The Sri Lanka squad for the ICC Cricket World Cup 2015 contained two big surprises for me: the absence of opener Upul Tharanga and the inclusion of Jeevan Mendis as a spin-bowling all-rounder.
Tharanga's omission shocked me. True, he had not been picked against England or New Zealand, but he has a decent One-Day International record, averaging just under 34, and he has the precious gift of experience, with 176 matches under his belt. (India Needs to Sort out its Bowling Combinations and Resources)
He was a key member of our squads in both 2007 and 2011 when we reached the final on both occasions, and in that latter tournament he made 395 runs, including centuries against Zimbabwe and England, at an excellent strike-rate of almost 84 runs per hundred balls. (Back to the Future and Imran's Fervent Faith in '92 Success)
Tharanga was involved with the one-day side as recently as the hastily arranged tour of India in November and my strong preference would have been to have him to open alongside Tillakaratne Dilshan and, rather than leaving out Dimuth Karunaratne, the man now earmarked for that role, I would have sacrificed Jeevan Mendis. (From Ball Boy to ICC Cricket World Cup Winner)
But on surfaces where spin is unlikely to be a factor, and with two spinners in Rangana Herath and Sachithra Senanayake, plus the part-time option of Dilshan, already in the squad, I cannot see what role he will fill. On that basis it looks like a wasted spot to me.
Karunaratne has talent and I hope he clicks at the top of the order but if he does not, and in the absence of an option like Tharanga to fall back on, it may force Sri Lanka to once more push Mahela Jayawardena up to open alongside Dilshan.
He did that role at the back-end of the series against England last year but he is too good a player to potentially lose to the new ball as he can control the middle period and the final overs of an innings so well. I would want to see him remain at four and if he does so then a middle-order of Kumar Sangakkara, Mahela and Angelo Mathews looks as good as any in the tournament.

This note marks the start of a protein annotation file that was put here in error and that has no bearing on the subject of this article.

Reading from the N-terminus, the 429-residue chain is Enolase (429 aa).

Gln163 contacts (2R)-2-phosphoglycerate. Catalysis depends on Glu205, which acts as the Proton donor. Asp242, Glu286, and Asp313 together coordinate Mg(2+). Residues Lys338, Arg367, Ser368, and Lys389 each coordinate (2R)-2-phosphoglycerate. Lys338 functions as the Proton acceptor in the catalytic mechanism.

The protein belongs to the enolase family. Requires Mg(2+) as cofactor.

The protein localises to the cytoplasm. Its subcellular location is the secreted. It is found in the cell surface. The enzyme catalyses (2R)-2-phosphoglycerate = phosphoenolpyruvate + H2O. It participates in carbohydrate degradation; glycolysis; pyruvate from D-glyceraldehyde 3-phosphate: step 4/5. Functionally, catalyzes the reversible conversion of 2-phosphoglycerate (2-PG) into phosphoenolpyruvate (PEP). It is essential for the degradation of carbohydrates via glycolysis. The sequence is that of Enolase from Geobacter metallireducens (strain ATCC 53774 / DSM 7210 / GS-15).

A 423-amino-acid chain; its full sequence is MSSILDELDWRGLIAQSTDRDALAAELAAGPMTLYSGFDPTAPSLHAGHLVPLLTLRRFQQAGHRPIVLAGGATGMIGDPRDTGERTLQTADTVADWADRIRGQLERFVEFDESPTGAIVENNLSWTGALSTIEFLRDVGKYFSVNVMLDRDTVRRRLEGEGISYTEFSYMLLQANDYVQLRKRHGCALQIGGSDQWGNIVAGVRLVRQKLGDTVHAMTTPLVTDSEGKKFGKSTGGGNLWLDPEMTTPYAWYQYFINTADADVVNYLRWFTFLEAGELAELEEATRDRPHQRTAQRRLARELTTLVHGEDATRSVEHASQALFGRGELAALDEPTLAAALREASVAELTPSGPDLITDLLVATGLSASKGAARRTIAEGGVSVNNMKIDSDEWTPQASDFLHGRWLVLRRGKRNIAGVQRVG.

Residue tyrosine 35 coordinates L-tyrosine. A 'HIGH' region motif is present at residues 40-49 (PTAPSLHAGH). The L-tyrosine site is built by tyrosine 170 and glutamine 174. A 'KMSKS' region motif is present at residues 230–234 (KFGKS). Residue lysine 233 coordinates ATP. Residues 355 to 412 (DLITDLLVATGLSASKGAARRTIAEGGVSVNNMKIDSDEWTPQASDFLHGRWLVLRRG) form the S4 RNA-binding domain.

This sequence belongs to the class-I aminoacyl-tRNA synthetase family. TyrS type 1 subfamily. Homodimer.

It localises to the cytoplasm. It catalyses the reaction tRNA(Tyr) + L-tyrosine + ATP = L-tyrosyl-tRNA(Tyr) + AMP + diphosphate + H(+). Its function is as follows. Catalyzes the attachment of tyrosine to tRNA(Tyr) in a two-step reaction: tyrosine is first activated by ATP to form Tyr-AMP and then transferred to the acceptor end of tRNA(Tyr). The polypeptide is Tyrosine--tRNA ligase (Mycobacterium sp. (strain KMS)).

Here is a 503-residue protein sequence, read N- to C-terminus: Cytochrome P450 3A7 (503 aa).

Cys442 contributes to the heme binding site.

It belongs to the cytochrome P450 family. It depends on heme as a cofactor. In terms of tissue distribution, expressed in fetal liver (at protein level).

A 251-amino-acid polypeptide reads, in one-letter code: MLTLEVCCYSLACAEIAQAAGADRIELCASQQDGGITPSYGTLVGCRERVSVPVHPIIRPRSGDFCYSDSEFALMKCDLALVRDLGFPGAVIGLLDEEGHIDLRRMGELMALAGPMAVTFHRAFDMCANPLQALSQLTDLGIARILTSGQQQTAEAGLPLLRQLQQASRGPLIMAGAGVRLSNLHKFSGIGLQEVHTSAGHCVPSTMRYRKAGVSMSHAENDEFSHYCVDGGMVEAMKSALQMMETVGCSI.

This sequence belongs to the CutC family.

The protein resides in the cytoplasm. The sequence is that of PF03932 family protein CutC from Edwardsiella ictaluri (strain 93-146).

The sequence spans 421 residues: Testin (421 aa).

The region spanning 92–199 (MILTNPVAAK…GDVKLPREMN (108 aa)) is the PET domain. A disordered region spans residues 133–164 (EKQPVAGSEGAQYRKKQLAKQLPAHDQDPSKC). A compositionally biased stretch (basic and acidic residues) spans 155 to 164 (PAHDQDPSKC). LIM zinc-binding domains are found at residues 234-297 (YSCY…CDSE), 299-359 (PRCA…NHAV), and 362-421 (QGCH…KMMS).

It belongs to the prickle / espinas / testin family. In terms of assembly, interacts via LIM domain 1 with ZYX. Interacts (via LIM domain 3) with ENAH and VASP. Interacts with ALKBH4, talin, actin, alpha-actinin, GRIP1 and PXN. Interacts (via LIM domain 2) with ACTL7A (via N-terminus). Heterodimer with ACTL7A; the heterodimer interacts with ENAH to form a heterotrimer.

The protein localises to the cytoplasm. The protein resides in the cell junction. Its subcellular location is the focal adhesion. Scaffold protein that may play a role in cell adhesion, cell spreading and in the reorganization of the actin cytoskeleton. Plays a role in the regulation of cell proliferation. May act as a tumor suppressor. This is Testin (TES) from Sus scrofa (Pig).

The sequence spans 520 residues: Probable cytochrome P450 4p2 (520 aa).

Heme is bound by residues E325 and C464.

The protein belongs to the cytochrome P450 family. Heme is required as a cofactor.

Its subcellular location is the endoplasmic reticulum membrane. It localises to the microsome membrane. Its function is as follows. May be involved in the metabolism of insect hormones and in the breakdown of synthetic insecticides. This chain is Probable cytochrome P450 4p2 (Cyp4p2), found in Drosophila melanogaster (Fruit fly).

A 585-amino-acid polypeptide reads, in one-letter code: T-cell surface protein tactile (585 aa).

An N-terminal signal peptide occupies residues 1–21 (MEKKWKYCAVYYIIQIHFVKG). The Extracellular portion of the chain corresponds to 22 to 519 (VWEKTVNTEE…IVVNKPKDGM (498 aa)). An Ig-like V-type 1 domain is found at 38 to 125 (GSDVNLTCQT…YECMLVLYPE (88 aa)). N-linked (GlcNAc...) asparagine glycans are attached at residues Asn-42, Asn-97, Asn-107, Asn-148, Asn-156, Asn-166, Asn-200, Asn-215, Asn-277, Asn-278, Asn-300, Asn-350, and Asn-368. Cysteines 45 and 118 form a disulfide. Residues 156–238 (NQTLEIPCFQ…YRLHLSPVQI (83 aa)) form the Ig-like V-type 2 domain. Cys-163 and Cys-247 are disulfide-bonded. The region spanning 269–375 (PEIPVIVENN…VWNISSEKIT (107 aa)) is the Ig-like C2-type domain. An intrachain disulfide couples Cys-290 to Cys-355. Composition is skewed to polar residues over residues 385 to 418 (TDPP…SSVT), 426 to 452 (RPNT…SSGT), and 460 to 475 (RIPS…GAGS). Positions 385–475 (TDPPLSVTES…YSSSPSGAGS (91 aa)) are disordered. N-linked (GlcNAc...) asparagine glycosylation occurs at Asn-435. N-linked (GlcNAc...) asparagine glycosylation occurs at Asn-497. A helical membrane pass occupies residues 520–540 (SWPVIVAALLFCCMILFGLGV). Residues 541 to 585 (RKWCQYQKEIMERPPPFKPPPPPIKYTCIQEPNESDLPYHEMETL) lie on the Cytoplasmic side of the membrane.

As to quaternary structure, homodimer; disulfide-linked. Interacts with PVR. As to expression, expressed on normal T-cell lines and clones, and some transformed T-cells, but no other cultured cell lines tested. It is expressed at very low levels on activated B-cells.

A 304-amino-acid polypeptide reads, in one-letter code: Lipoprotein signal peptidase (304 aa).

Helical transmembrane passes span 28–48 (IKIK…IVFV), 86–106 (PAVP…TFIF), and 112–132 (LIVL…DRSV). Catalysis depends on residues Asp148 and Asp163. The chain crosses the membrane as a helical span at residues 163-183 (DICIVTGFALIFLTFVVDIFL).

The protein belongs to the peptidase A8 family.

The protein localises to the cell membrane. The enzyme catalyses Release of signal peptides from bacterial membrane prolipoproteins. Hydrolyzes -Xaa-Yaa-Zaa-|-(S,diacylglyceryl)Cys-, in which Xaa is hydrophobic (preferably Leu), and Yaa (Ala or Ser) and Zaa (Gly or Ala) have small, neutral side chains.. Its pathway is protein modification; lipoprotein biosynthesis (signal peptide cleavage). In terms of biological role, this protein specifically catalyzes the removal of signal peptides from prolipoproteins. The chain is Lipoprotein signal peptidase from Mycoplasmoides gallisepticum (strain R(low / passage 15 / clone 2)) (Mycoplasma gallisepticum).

I do agree with chairman of selectors Sanath Jayasuriya about the inclusion of Lasith Malinga, that his selection is a risk worth taking, even though the fast bowler is still on the comeback trail following surgery to his left ankle last year.
Malinga is a match-winner, someone who will enjoy conditions in Australia and New Zealand and as, like Mahela and Kumar, he is likely to be playing his last ICC Cricket World Cup, he may well find within himself the extra motivation to go out with a bang, especially as he was part of the squad that fell at the final hurdle in both 2007 and 2011.
The good news for him and for Sri Lanka is that with a lengthy series against New Zealand beforehand, it means his progress can be closely monitored by team management and he can be gradually brought up to speed so that he is fully fit and firing by the time we reach the opening match, against the co-hosts in Christchurch on 14 February. Even if he is not completely fit by then, it is still worth having him around as he has the potential to be a real threat in the latter stages of the tournament.
There was no place for mystery spinner Ajantha Mendis but he simply does not have the form to justify his inclusion ahead of either Herath or Senanayake. The selectors have got that call absolutely right. The same is true of the absence of batsman Kusal Janith Perera. He is an exciting talent but there has to come a time when he converts that talent into consistent performances and he is yet to do that at this level.
I do worry about the balance of the squad thanks to Jeevan Mendis's inclusion ahead of Tharanga but overall it is a solid line-up, full of experience, especially in the batting, and if everyone stays fit - always a big if over a tournament of this length - and finds form then there is no reason why Sri Lanka cannot at least match their achievements of the last two editions.
The victory in the ICC World Twenty20 Bangladesh 2014 gave real confidence and belief to the players that they can win on the global stage. And on that basis, a repeat of what happened in 1996 would be something really special.
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